A Discovery phase begins many of our projects at Mediacurrent. This phase is led by a cross-functional group of our world-class team to help frame the challenges ahead. Throughout this phase, comprehensive knowledge of the Guardian brand, its customers, its competitors, and its business were gathered. These strategic design discovery insights allowed us to understand the types of consumers the new product is being geared towards (user personas), how success is being measured (Key Performance Indicators or KPIs), the ways in which a person becomes a customer (conversion paths) and a boatload of other data that served as our “guiding light” throughout the process.

Wireframes

Next, we moved on to really digging into the user personas and conversion paths generated in the Discovery phase by creating wireframes for the different sections of the site. One of the most exciting parts about this project was that we were not only designing the marketing section of the site but also the entire customer experience from the point where the visitor is attracted, becomes a lead, and eventually converts to a customer. This means that in addition to top-level marketing pages – like the home, about, and product pages – user journey designs were also needed for getting a quote and enrolling in one or multiple products.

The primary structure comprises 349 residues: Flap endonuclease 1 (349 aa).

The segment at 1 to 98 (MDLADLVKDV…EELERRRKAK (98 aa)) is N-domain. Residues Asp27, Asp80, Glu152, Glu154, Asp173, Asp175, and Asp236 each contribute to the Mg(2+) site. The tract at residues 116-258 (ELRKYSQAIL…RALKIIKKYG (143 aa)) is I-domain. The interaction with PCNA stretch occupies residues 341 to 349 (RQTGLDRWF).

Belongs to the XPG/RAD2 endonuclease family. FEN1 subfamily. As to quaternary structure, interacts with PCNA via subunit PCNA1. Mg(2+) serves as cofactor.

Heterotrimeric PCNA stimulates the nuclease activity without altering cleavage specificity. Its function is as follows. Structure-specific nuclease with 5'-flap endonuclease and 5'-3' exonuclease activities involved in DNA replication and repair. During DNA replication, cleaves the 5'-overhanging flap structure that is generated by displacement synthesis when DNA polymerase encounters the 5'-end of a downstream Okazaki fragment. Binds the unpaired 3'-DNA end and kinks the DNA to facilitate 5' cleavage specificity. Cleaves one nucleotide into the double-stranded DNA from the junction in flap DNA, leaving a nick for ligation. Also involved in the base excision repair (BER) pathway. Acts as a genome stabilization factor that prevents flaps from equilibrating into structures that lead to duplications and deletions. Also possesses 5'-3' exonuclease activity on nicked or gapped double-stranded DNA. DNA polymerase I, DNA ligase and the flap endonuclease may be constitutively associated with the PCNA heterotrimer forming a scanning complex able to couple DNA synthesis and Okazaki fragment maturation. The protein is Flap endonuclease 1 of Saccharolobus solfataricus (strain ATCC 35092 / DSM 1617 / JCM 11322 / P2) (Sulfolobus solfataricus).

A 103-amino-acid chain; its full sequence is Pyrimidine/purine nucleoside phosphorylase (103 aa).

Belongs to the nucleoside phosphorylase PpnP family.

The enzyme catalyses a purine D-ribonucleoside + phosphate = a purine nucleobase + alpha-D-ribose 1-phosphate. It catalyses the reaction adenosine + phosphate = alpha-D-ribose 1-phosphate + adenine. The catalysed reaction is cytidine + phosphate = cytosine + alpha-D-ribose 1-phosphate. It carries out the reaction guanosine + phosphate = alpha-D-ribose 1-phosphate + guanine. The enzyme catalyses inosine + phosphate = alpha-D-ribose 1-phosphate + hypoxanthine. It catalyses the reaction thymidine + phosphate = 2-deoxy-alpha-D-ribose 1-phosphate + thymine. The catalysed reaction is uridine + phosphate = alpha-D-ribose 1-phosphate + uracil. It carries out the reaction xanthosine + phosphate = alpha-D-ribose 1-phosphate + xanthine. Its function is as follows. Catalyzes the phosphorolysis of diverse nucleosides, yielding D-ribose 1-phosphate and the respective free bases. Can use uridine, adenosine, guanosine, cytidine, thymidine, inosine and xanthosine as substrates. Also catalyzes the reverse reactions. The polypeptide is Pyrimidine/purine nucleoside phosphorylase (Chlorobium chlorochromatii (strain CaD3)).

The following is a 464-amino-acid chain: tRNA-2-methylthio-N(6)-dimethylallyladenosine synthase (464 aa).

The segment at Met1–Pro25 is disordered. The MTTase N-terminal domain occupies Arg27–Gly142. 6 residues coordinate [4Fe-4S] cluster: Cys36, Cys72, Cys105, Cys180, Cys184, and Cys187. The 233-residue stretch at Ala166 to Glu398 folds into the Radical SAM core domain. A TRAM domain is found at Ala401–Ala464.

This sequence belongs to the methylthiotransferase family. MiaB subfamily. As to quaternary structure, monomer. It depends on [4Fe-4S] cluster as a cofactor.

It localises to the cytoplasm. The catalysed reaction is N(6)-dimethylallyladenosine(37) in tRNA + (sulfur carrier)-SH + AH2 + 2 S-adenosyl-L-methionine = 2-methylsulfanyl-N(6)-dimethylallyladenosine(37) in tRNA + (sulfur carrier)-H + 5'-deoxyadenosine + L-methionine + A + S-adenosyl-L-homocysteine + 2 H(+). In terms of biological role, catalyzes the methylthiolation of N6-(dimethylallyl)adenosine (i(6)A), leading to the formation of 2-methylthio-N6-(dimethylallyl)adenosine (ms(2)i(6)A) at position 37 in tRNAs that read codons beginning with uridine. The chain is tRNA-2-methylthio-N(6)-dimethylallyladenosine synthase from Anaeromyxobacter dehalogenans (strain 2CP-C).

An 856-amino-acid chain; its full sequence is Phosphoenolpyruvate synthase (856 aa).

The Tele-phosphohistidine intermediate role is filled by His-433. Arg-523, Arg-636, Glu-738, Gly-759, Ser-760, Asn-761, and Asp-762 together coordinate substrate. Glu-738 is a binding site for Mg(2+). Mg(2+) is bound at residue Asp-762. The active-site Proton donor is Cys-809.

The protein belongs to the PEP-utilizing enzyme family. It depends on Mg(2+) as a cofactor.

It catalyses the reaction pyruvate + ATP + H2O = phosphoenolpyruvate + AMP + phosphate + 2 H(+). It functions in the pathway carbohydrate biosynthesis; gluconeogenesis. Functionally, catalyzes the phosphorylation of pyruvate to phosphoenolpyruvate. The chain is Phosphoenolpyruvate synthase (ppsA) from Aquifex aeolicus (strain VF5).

Throughout the wireframing process, we broke down the different types of pages and sections of the site that users will encounter when visiting and organized the placement of content and calls-to-action (CTAs) by mapping the layout structure to the user journeys and KPIs identified in Discovery. Working from the Mobile First perspective, we made sure to consider this hierarchy not only on desktop machines but also tablets and mobile phones. In this case, we decided to take a medium fidelity approach – meaning that we avoided color or imagery in order to maintain focus on content organization and the user journey. We did include the typographic and iconography styles defined in our approved Style Tile, and we simulated actual copy since the process included quoting and checkout workflows which would not have made sense with greek copy.